Environment Group – we are planning to assist the parish council in clearing and replanting the bank between the new ditch and new fence along the footpath at the church end of the recreation ground. Once the bramble debris is clear the snowdrop patches can be divided and replanted, along side native bluebells, primroses and wildflower seeds. The first sessions will be on Saturday 23rd April 10-12 and Sunday 24th April 10-12. Everyone welcome to assist. Please bring your own gloves. To assist you in knowing whether any bluebells you have are native, please see belowHow can I tell whether bluebells are native ones or Spanish ones?
The Spanish Bluebell, commonly grown in our gardens, is more vigorous than our native species and can crossbreed with the native to create a fertile hybrid.
This is a problem, as crossbreeding dilutes the unique characteristics of our native Bluebell.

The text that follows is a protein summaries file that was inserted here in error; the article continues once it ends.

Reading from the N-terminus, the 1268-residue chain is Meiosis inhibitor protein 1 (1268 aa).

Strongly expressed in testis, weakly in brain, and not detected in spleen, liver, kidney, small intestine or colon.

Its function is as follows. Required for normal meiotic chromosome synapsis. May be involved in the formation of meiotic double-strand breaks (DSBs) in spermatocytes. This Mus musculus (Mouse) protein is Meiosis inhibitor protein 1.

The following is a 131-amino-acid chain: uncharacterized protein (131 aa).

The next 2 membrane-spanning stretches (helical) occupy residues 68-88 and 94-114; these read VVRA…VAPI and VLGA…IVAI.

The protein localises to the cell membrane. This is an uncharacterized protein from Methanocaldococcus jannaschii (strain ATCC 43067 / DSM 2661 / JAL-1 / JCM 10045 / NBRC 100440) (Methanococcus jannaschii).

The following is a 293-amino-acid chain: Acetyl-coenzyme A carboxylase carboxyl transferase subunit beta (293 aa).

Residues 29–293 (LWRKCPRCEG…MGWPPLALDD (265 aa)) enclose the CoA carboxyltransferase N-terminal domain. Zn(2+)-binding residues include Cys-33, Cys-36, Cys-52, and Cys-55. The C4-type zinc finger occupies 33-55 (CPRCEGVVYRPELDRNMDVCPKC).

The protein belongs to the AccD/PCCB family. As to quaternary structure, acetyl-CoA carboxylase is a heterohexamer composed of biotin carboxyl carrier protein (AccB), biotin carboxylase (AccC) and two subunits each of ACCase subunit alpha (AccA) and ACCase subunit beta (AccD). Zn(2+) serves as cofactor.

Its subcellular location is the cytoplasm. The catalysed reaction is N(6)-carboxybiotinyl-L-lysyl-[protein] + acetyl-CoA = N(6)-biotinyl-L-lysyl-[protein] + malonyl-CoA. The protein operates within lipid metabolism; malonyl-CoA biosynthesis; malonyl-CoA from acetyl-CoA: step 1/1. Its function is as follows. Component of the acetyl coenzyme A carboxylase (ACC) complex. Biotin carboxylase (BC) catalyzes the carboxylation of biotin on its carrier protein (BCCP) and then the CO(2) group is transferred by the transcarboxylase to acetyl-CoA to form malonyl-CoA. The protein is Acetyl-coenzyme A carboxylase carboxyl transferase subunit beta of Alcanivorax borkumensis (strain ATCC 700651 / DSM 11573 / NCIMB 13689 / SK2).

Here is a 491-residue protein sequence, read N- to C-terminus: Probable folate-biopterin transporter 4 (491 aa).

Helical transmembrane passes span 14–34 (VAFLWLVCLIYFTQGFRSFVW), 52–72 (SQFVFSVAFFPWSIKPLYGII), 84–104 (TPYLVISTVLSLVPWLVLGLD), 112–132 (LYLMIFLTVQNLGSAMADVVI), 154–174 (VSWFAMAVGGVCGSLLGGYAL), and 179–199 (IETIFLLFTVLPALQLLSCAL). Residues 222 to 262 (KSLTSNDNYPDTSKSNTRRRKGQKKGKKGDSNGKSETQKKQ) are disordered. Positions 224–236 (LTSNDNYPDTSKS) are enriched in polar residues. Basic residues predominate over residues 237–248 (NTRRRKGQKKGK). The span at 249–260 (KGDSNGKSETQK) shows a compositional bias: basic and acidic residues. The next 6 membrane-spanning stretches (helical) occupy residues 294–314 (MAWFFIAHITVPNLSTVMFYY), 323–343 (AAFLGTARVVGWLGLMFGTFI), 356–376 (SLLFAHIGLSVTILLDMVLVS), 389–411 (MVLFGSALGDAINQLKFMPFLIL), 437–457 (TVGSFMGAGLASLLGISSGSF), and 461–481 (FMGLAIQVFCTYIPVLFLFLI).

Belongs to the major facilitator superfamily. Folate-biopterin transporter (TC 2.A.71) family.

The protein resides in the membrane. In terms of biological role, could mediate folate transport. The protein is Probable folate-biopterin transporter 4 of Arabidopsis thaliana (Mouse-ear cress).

In a recent study, conducted by Plantlife volunteers across the UK, one in six broadleaved woodlands surveyed were found to contain the hybrid or Spanish Bluebell.
Noticeable differences between the two are as follows:
- have narrow leaves, usually about 1cm or 1.5cm (about half an inch) wide,
- have deep blue (sometimes white, rarely pink), narrow, tube-like flowers, with the very tips curled right back.
- have flowers mostly on one side of the stem only, and distinctly drooping, or nodding, at the top
- have a distinct, sweetish scent
- Inside the flowers, the anthers with the pollen are usually cream.
- have broad leaves often 3cm (over an inch) wide
- have paler blue (quite often pink and white ones too), conical or bell-shaped flowers that have spread-out tips.
- have flowers all round the upright stem
- have almost no scent.
- Inside the flowers, the anthers with the pollen usually blue (although this may vary a little).
Hybrids between these two are very common, with a whole range of intermediate characters. The hybrids are often abundant in gardens and in woods near to urban areas.